In the Lombardi biography When Pride Still Mattered, author David Maraniss writes: “In his coat pocket Lombardi carried old black wooden rosary beads. He had rubbed his long thick fingers over these same beads, uttering Hail Marys and Our Fathers, since studying for the seminary. … By his side in the car or at home were two religious books,” the Bible and a Sunday missal.
The Norbertine Fathers connection to the Packers extends beyond Lambeau and Lombardi, who attended a parish run by the religious order. When the team practices before the season begins, it does so at St. Norbert College in De Pere, Wisconsin. The players and coaches have spent their late summers on that campus since 1958.
Lombardi often attended Mass with students in the college’s chapel, a habit continued by the current head coach, Mike McCarthy, who said, “It’s the kind of Mass you like to go to. It’s a little different than the normal Sunday service,” because of the students’ participation.
The Packers’ Catholic links include more than using church facilities. For half-a-century, the team has donated to the Green Bay Diocese. According to the diocese, “each year, the Packers organization donates approximately $55,000 of its Bishop’s Charities Game ticket sales to Catholic Charities of the Diocese of Green Bay. … To date, the series has raised over $3.4 million.”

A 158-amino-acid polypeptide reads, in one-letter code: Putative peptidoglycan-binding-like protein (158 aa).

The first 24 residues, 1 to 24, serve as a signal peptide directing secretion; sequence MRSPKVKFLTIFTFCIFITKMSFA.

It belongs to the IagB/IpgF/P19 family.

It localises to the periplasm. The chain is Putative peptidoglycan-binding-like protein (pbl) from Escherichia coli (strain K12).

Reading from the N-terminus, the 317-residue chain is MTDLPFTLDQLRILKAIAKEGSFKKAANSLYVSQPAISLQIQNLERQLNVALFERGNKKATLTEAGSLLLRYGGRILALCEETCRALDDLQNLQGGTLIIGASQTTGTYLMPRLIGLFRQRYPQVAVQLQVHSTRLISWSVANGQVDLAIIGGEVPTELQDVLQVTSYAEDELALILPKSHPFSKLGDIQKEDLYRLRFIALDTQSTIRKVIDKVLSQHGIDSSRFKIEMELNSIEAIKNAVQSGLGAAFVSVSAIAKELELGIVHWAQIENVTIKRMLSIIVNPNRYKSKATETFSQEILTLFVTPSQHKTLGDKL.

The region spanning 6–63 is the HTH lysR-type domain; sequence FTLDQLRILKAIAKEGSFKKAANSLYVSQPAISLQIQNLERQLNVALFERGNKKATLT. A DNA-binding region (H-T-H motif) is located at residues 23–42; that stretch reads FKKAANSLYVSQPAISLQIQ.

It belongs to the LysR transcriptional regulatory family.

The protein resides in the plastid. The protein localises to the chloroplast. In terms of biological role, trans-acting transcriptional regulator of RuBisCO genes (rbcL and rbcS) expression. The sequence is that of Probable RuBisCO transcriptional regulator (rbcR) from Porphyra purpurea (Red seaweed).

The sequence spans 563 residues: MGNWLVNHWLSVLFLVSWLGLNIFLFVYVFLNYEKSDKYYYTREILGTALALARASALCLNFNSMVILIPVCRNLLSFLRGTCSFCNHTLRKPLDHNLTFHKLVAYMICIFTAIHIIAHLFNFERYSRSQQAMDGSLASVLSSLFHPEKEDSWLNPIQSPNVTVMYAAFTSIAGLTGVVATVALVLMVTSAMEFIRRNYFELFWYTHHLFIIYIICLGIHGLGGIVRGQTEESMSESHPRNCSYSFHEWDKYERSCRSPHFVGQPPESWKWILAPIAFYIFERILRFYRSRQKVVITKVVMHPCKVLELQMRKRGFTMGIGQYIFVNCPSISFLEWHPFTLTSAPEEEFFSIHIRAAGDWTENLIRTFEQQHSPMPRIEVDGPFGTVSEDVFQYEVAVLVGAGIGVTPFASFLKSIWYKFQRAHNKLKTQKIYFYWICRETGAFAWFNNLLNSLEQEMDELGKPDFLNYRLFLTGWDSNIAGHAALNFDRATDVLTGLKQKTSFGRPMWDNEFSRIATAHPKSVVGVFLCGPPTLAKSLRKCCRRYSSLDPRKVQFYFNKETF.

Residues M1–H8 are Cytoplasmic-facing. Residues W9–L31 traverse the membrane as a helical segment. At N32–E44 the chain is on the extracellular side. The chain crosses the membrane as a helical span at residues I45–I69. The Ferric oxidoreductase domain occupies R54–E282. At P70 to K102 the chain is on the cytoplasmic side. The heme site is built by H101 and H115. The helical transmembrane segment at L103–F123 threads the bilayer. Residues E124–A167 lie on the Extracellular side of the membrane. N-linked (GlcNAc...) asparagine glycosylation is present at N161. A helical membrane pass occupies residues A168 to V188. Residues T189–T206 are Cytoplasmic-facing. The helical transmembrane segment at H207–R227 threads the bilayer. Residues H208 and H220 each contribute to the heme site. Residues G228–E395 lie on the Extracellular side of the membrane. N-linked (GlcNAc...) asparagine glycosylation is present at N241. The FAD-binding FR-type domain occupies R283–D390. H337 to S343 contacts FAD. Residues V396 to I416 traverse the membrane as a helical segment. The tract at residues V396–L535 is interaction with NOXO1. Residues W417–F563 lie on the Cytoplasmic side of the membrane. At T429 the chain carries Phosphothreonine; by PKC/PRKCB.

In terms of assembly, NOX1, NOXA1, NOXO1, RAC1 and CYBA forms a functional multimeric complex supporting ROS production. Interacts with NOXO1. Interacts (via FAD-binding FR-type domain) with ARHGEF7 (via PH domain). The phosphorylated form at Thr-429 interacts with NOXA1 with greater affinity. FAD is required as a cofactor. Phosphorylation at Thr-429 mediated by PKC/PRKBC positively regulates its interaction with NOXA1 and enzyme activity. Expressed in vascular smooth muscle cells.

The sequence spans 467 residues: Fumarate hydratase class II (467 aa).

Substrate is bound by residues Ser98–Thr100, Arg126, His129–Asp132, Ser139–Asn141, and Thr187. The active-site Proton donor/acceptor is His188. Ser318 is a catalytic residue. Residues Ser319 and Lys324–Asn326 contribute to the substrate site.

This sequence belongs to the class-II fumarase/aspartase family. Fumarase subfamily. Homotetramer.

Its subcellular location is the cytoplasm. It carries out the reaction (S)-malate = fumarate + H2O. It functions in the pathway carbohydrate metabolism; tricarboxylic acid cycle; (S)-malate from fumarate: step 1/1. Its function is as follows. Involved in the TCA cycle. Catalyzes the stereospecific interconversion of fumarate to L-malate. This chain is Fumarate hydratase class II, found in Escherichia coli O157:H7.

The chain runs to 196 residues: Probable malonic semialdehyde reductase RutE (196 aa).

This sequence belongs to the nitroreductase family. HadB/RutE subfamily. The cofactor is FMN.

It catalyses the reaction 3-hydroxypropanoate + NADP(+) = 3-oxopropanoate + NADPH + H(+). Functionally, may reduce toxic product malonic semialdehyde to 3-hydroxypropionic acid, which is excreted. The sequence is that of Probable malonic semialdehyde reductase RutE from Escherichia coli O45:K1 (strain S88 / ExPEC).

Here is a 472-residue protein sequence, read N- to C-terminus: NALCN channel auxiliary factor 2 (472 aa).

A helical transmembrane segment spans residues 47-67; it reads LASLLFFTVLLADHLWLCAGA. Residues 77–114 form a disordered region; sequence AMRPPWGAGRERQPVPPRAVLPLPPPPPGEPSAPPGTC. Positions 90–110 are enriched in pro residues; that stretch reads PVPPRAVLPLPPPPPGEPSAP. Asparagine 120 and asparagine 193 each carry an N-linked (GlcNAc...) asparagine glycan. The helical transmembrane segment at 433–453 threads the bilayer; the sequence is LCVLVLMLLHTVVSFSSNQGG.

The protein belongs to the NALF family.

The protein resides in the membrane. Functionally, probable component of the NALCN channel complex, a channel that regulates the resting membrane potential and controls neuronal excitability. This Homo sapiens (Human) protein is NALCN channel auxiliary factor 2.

The Rooneys – Catholic Owners
The Steelers will try to top the Packers during the Super Bowl, but can they match the Green Bay team’s ties to Catholicism? The answer begins at the top with the Rooney family, long-time owners of the Pittsburgh gang.
The Rooney connection began with Art, who bought the team in 1932. One Steelers fan website credited Art (1901-1988) with this encomium: “He loved his family, was loyal to his Catholic faith and cherished his friends.
Like Lambeau and Lombardi, Rooney is a member of the NFL Hall of Fame. So is his son, Dan, a co-owner of the Steelers with his son, Art II, and current U.S. ambassador to Ireland. The Rooney family also has long-time connections to Duquesne University in Pittsburgh, the Catholic college that many family members have attended.
Dan’s commitment to social justice and racial harmony is reflected in the Rooney Rule, which was instituted by the NFL in 2003. As a means of ensuring equal opportunity, the rule requires teams to interview African-American candidates for head coaching and other significant positions with teams. The team’s current head coach, Mike Tomlin, is black.